ABS: You're quite well-known and in demand on the West Coast, but not so much elsewhere in the U.S., like New York. Do you think this concert will add to your own visibility?
JB: Well, I'm going to play "Isfahan" with Terence Blanchard on trumpet, Russian tenor saxophonist Igor Butman, Australian alto sax player Dale Barlow, Russian trombonist Alevtina Polyakova, Terri Lyne Carrington on drums and bassist Ben Williams, so I'm pretty excited about that. But I'm just as excited about Milton Nascimento coming from Brazil to sing "Bridges," from Courage, his first album to be released in the States, in 1968. It's an important, positive message song, about building bridges.
ABS: Have you thought about staging a campaign on the East Coast to take advantage of the bump to your profile?
JB: I go to New York to record, and I've gigged there, but not lately. I was at the Jazz Standard last summer, had drummer Jeff "Tain" Watts and alto saxophonist Antonio Hart in the band, and we sold out both shows. I hope they'll ask me back. I need people like you to write about me, to get my name in the magazines and on the jazz blogs.
Recently, in L.A., I put a [Thelonious] Monk big band together. MONK'estra, I call it. I started writing these big-band charts and realized quickly I could twist Monk's songs up, keep the spirit and add something unique of my own. As most great songs are, they're really pliable. We've had 10 or 12 gigs. So that's my new project, with the cream of L.A. jazz players, and I'd love to take it on tour. But, economically speaking, it would probably be best if I just traveled with the rhythm section, maybe a lead trumpeter and trombonist, hire other musicians locally, rehearse for a couple days, then hit.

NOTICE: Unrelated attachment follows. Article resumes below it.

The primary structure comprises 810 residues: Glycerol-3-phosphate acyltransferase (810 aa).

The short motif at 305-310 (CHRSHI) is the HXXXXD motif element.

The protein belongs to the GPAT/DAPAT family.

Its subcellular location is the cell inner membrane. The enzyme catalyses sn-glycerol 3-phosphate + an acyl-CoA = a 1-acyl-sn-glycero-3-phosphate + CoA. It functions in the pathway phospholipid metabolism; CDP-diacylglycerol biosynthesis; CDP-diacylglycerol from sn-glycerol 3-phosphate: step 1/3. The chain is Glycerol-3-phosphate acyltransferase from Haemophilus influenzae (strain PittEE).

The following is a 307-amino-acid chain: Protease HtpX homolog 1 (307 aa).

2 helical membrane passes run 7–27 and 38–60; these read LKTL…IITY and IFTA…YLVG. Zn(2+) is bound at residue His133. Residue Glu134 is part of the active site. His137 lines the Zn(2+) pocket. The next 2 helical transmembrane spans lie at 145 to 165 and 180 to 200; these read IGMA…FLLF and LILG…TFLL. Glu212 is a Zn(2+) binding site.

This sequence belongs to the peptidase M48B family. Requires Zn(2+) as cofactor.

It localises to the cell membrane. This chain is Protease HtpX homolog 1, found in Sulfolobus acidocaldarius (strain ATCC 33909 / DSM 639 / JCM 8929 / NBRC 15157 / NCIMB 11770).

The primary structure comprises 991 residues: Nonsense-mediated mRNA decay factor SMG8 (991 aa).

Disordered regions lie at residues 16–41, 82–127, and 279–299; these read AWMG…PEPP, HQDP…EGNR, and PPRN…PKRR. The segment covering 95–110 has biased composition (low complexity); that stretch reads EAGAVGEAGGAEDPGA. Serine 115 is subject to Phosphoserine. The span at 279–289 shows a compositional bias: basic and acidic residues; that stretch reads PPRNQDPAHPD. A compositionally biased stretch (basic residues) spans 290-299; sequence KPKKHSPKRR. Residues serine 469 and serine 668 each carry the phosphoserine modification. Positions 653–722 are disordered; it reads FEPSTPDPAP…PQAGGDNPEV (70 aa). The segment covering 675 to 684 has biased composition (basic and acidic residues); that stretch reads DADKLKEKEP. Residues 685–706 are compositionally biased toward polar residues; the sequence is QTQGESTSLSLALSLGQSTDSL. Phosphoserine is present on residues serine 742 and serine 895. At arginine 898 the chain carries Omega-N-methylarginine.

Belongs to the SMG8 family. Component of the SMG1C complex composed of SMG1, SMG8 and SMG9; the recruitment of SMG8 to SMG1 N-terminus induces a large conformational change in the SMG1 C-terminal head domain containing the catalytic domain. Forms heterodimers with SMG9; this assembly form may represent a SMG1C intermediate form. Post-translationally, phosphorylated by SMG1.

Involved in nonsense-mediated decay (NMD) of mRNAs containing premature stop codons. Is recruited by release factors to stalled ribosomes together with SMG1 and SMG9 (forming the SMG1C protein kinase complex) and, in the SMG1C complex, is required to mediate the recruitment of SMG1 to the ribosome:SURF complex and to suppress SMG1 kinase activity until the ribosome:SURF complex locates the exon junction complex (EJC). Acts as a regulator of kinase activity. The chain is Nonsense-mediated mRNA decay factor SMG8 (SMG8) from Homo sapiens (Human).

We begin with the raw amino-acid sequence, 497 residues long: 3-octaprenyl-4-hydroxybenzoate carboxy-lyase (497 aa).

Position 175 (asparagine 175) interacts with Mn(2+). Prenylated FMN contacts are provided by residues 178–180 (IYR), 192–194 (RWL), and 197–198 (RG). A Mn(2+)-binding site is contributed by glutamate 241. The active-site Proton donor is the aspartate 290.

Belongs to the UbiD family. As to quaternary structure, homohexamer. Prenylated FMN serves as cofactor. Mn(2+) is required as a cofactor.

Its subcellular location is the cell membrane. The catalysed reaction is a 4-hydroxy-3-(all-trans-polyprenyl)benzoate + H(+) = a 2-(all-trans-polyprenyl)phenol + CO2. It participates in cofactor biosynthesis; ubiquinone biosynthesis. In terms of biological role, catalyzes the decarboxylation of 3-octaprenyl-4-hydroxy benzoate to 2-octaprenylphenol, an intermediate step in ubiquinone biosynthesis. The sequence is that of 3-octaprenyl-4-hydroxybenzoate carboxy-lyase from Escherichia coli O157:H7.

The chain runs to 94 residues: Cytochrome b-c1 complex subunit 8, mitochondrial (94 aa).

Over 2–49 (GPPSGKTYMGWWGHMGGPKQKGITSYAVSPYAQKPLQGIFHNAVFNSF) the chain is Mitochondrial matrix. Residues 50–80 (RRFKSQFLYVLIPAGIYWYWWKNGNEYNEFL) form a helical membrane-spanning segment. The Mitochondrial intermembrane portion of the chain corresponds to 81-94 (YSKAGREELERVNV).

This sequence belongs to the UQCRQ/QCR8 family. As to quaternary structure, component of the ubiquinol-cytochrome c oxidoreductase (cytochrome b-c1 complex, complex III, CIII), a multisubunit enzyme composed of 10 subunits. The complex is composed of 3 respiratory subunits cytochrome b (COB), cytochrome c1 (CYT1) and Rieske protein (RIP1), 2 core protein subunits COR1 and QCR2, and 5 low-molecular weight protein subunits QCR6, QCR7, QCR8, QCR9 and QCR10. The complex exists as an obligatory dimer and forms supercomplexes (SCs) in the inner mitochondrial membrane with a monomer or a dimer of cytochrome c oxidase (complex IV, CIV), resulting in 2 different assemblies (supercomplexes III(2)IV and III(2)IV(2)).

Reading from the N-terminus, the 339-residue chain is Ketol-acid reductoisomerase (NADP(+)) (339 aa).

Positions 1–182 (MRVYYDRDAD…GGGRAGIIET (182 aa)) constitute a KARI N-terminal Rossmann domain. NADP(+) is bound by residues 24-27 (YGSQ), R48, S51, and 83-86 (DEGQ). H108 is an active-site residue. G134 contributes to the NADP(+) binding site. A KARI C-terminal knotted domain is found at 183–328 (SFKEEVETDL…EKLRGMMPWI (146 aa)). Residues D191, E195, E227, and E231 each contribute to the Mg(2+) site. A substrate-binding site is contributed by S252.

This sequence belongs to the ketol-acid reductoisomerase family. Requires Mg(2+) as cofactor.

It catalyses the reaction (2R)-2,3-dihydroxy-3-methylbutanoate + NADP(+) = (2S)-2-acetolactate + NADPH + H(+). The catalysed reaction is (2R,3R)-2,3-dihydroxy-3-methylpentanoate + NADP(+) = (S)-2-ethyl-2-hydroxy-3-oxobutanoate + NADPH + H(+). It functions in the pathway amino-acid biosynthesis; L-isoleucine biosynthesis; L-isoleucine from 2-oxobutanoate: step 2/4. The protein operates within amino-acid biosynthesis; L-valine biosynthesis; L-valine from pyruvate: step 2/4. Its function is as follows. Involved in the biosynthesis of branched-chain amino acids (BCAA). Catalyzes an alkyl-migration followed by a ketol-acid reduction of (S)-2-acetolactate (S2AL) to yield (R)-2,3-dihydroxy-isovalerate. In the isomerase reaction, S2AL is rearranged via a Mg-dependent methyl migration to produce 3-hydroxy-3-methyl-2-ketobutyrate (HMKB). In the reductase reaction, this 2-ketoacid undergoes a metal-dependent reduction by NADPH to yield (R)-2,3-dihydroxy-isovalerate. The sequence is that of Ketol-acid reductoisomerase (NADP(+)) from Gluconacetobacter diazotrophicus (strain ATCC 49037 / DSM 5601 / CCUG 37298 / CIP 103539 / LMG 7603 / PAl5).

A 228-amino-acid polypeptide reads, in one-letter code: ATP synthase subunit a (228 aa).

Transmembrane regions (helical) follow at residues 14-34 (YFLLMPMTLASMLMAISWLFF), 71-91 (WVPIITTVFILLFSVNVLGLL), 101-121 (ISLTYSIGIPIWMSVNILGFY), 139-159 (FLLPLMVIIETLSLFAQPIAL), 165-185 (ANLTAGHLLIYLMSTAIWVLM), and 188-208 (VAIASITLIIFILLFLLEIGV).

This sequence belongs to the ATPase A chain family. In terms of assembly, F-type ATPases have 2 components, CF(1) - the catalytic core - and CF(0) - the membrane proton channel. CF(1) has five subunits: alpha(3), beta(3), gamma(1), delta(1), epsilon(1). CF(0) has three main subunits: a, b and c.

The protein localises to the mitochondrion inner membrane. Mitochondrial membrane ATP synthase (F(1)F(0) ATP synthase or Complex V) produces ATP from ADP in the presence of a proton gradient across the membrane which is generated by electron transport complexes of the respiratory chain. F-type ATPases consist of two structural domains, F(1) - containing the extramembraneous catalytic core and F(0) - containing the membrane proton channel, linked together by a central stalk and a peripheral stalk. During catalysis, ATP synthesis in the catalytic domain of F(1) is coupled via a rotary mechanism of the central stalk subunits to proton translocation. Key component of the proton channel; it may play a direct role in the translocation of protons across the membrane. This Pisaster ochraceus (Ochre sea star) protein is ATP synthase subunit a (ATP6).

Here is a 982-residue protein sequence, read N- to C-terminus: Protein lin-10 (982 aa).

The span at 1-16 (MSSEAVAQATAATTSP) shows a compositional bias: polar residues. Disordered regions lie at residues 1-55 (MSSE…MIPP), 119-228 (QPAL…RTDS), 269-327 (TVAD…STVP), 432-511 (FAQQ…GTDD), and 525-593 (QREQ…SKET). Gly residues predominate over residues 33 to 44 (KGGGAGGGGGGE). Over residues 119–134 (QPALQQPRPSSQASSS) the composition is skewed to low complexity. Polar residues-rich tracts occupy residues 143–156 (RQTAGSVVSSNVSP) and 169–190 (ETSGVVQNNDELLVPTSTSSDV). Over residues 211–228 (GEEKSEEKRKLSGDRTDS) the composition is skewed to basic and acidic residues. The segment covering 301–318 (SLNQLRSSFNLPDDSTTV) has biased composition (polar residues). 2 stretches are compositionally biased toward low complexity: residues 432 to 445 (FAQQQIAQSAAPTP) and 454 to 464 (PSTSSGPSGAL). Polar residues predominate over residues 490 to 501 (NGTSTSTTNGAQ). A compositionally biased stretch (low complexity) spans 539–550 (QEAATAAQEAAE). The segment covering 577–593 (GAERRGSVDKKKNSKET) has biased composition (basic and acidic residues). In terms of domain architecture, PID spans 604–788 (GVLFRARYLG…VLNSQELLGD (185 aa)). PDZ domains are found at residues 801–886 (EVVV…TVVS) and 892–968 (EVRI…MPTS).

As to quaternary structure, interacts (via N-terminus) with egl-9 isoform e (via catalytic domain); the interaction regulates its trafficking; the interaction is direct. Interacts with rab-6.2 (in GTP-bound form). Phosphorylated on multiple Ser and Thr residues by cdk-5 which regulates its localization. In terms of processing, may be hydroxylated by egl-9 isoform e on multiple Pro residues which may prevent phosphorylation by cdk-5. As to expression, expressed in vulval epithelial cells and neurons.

ABS: Back to International Jazz Day: Is Herbie Hancock your boss?
JB: I'm particularly close with Herbie, and he's the figurehead for sure, for all of us. International Jazz Day is his vision, and as I see it we're helping him to execute his vision. He's totally busy, so I'm not talking to him every day, but when I need to talk to him, he's there, engaged, and he wants to know what's going on. He's a great boss, because he lets us do what we're hired to do. He's not in anybody's face.
It's all really about International Jazz Day. If I were a club owner, a jazz educator, a musical-instrument store, a record store — anywhere in the world — I'd totally capitalize on this. It's like Earth Day is for environmentalism, a great opportunity for our music to get a lot of great publicity.
I'm totally looking forward to the concert. I don't get nervous. You can't get nervous with these guys. It's like I told you, I'll just say, "Go!"
Copyright 2021 NPR. To see more, visit https://www.npr.org.